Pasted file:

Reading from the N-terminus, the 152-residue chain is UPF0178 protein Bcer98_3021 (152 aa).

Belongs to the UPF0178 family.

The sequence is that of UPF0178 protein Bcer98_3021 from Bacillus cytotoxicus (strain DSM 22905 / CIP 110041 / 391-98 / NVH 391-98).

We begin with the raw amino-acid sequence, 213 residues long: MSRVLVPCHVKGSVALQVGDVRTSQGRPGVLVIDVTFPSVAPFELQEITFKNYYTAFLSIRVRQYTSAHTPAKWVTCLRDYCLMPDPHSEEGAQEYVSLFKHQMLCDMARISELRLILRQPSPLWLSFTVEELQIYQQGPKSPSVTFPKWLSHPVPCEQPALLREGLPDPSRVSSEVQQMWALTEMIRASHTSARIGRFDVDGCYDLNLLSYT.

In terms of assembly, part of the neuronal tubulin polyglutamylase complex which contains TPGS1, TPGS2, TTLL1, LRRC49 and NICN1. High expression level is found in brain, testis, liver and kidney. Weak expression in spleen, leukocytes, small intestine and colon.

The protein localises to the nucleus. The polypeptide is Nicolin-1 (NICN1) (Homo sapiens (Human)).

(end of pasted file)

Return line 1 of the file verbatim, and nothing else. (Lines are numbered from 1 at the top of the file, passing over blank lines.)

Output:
Reading from the N-terminus, the 152-residue chain is UPF0178 protein Bcer98_3021 (152 aa).